"It gets late early around here." - Yogi Berra
February 25, 2013
POLITICS: Jane Mayer's McCarthyist Attack on Ted Cruz
The New Yorker's Jane Mayer, in a pair of blog posts, served up the latest attempted Democratic Party talking point on freshman Texas Senator Ted Cruz: that Senator Cruz is the second coming of Joe McCarthy. (ThinkProgress coordinates with a predictable illustration for those too simple-minded to get Mayer's point). As it happens, I have some firsthand knowledge of the subject of Mayer's vague, thinly-sourced hit job. She'll have to do better next time, because Ted Cruz is right about Harvard Law School in the mid-1990s. If she'd talked to more people, she might have figured that out.
Here's the part of Cruz's remarks at a 2010 event that Mayer presents as shocking evidence of Cruz's mendacity:
He then went on to assert that Obama, who attended Harvard Law School four years ahead of him, "would have made a perfect president of Harvard Law School." The reason, said Cruz, was that, "There were fewer declared Republicans in the faculty when we were there than Communists! There was one Republican. But there were twelve who would say they were Marxists who believed in the Communists overthrowing the United States government."
Leaving aside Mayer's failure to check a fairly basic fact in the president's biography (Obama graduated in the spring of 1991; Cruz entered HLS in the fall of 1992), Cruz is absolutely right on the basic point here: there were multiples more Marxists on the Harvard Law faculty at the time than open Republicans. I know because I was there. I was a year behind Ted at Harvard, and was president of the HLS Republicans in 1994-95, when Ted was a third-year law student. I can't say I knew Ted well at the time (he was more involved in the Federalist Society and Law Review), but we crossed paths a few times, and even then everyone knew he was a superstar who was going places in life. He was undoubtedly reflecting on the same things I saw in those days.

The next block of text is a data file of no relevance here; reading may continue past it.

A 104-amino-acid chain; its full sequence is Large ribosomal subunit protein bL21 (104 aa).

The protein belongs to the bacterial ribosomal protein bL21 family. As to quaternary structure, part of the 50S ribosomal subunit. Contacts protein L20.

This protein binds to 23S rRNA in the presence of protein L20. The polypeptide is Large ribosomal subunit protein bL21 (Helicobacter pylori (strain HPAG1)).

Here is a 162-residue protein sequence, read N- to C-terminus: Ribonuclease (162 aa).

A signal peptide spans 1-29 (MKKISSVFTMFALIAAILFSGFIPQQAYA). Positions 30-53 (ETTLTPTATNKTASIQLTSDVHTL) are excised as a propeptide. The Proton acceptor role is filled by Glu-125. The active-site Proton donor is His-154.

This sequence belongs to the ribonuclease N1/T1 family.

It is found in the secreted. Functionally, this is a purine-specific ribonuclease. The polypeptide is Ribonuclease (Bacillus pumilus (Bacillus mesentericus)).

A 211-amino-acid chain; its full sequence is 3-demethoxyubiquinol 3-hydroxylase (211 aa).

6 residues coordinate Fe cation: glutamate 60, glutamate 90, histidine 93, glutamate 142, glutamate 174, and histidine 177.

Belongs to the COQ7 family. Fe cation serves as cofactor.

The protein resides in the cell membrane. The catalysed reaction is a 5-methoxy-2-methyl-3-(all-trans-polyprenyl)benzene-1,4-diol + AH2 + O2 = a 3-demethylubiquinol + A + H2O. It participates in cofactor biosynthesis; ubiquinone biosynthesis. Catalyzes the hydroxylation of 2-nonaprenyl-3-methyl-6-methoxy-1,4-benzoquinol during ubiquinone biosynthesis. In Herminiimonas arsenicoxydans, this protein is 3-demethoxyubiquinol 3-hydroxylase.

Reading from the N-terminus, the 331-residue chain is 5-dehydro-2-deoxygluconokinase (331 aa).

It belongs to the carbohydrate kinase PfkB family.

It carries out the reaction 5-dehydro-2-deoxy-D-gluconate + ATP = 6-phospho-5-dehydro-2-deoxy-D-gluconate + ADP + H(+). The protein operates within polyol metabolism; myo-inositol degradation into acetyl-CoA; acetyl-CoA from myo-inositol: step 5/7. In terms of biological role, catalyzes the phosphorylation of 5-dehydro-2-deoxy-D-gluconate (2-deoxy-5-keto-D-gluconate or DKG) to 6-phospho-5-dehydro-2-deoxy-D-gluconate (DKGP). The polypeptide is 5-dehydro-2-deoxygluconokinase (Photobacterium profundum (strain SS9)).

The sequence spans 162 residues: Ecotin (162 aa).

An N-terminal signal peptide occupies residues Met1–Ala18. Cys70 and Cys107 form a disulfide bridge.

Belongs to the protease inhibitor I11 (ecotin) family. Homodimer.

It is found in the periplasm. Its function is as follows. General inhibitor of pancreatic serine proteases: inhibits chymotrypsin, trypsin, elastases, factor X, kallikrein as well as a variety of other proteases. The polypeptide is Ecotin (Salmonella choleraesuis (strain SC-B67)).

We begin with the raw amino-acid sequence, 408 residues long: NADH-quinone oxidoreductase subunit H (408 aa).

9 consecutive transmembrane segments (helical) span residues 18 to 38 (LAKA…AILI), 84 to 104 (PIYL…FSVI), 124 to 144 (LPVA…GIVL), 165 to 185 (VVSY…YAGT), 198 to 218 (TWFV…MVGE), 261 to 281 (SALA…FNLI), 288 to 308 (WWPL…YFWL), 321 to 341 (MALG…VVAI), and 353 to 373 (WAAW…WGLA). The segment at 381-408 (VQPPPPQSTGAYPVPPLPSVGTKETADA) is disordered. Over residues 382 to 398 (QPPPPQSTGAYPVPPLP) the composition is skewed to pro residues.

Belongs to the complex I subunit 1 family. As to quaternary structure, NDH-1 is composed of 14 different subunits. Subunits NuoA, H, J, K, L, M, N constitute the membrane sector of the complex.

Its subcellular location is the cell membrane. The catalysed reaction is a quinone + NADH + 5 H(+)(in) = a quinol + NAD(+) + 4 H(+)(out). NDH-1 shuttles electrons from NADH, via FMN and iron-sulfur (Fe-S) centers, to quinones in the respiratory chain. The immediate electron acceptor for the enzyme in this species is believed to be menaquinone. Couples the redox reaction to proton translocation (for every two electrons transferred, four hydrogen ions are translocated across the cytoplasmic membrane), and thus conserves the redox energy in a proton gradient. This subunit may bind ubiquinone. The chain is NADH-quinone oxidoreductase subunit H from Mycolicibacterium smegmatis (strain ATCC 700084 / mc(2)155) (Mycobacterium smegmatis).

Aside from a generic denial by a current Harvard spokesman, Mayer's only source for the original article is Charles Fried, my old constitutional law professor who was - at the time - the faculty advisor for the HLS Republicans, but has in more recent years become a vocal spokesman for all things Obama. On the one hand, Fried argues that Cruz has understated the GOP presence in the extensive Harvard faculty:
I can right offhand count four "out" Republicans (including myself) and I don't know how many closeted Republicans when Ted, who was my student and the editor on the Harvard Law Review who helped me with my Supreme Court foreword, was a student here.
Ironically, given the tenor of Mayer's article, she never asks Fried to name any of these people, but just takes him at his word that he has a list of Republicans on the faculty. Now, closeted Republicans may have been known to Fried in the faculty lounge, but they were of little help to those of us in the student body, seeing as how both the liberals and the left-wing radicals were all very open and vocal. At the time, I was aware of only one other Republican or conservative of any stripe on the faculty besides Fried: Mary Ann Glendon, who was busy during much of 1994 and 1995 with activities on behalf of the Vatican (which she represented at a 1995 conference in Beijing). The fact that we had so little representation on the faculty was a running joke among conservative students; I still have the t-shirts we printed after the 1994 elections: